New outdoor heritage fund marks first of its kind for the Natural Resources Foundation of Wisconsin

The LaBarbera-Vaughn Outdoor Heritage Fund will support outdoor sports education, outreach and conservation

Molly Sue Rollins and her dad, Brett Rollins, at Long Lake, near Campbellsport, Wisconsin, in the Northern Kettle Moraine. (Photo by Gina Rollins)

The Natural Resources Foundation of Wisconsin today announced the creation of the LaBarbera-Vaughn Outdoor Heritage Fund, which is the first of the Foundation’s funds to support outdoor sporting education specifically. Foundation board treasurer Mark LaBarbera and his wife Coni Vaughn LaBarbera created the fund as a way to give back to the state’s natural resources and future generations.

“Hunters and anglers have to be close to nature in order to have success afield,” said LaBarbera, whose own connection to nature came from spending time hunting and fishing with his mother and father, Betty and Joe LaBarbera, of West Allis. “Because of that connection, they have a deep appreciation for the environment and want to help care for our natural resources. If we can connect more people to nature, there will be more environmentally literate citizens and future stewards for conservation to replace each passing generation.”

Coni LaBarbera learned to hunt from her Uncle Keith Pickel in southwest Wisconsin, where she taught middle school. She has gone on to hunt and fish in a number of states, and has trained teachers from across the United States at the American Wilderness Leadership School  in Jackson Hole, Wyoming, where she specialized in National Archery in the Schools certification.

Mark and Coni LaBarbera

Mark and Coni LaBarbera

The LaBarberas established the endowment to:

-Increase the public’s understanding, appreciation and sense of stewardship for natural resources, America’s outdoor heritage, and professional resource management, including related activities such as fishing, hunting and other shooting sports in Wisconsin;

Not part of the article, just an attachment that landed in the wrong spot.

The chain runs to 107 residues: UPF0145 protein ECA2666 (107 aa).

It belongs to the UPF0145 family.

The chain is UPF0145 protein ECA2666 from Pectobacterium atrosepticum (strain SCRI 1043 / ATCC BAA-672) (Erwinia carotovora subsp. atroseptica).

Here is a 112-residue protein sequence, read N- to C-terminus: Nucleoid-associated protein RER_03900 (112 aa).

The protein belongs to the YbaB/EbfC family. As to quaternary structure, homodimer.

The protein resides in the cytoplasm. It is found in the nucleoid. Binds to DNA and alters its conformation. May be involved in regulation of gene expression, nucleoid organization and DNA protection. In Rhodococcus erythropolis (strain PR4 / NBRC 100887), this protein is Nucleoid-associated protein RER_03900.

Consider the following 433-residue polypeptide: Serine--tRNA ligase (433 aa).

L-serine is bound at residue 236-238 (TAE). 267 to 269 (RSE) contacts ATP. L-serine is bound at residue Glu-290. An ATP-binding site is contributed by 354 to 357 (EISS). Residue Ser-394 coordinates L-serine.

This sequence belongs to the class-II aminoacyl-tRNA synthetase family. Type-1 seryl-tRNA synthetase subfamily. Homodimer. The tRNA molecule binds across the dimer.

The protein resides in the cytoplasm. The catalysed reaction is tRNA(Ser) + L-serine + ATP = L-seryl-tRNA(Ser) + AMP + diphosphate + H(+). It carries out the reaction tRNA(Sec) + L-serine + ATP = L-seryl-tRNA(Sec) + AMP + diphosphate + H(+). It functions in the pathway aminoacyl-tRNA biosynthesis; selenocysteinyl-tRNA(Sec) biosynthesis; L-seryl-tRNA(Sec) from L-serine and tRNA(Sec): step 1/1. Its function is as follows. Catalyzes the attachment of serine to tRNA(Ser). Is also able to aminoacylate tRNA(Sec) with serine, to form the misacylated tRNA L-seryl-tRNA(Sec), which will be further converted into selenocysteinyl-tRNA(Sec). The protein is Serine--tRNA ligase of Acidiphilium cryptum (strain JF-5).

-Increase wild elk, deer, turkey, and game bird populations in Wisconsin;

-Help the MacKenzie Environmental Education Center in Poynette, Wisconsin, with outdoor education and skills training programs or interpretive signage;

-Enhance youth and adult outdoor sports education efforts in Wisconsin, including especially, but not limited to, National Archery in the Schools and Explore Bowhunting Programs, youth fishing, firearms safety and hunter skills training, and promoting ATV and snowmobile safety training;

-Improve signage at Hardscrabble Prairie State Natural Area in Lafayette County, Wisconsin;

-Help secondary education institutions in Wisconsin provide scholarships for student’s natural resource education, or help secondary institutions outside of Wisconsin provide scholarships for Wisconsin-based students’ natural resource education;

-Support production and airing of natural resources programming on public radio and public television in Wisconsin.

The fund will not be used for anything that benefits anti-hunting efforts, hinders access to public lands and waters, or limits shooting sports opportunities for youth or adults.

Mark and Coni LaBarbera on the Mississippi River.

Mark and Coni LaBarbera on the Mississippi River.

“Thanks to Mark and Coni, we look forward to supporting one of the key groups within Wisconsin’s conservation community—hunters and anglers of all ages,” said Ruth Oppedahl, executive director of the Natural Resources Foundation of Wisconsin. “This new endowment fund aligns with our public land management support for improving habitat that game species and other wildlife need to survive. It also provides educational opportunities for youth to learn how to hunt and fish.”

LaBarbera used highly appreciated stock from his former employer to establish the fund. The donation marks the largest single gift for an endowment fund with the Foundation from a current board member. With this gift and other funds established in 2015, the Foundation’s Wisconsin Conservation Endowment is now valued at more than $5 million.

“Anyone who cares about conservation and our outdoor heritage can pitch in by donating to this fund or starting their own,” LaBarbera said. “Just call Camille or Ruth at the Natural Resources Foundation. It’s a chance to share what we cherish with the next generation of hunters, anglers and conservationists.”

To contribute to the LaBarbera-Vaughn Outdoor Heritage Fund, or to start your own fund, contact Camille Zanoni, the Foundation’s development director, at 608-264-8922.

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The Natural Resources Foundation of Wisconsin provides sustainable funding for Wisconsin’s most imperiled species and public lands, while helping citizens connect with our state’s unique natural places. Learn more at

Lindsay Renick Mayer
Natural Resources Foundation of Wisconsin
[email protected]
608-266-3138 (office)
202-422-4671 (cell)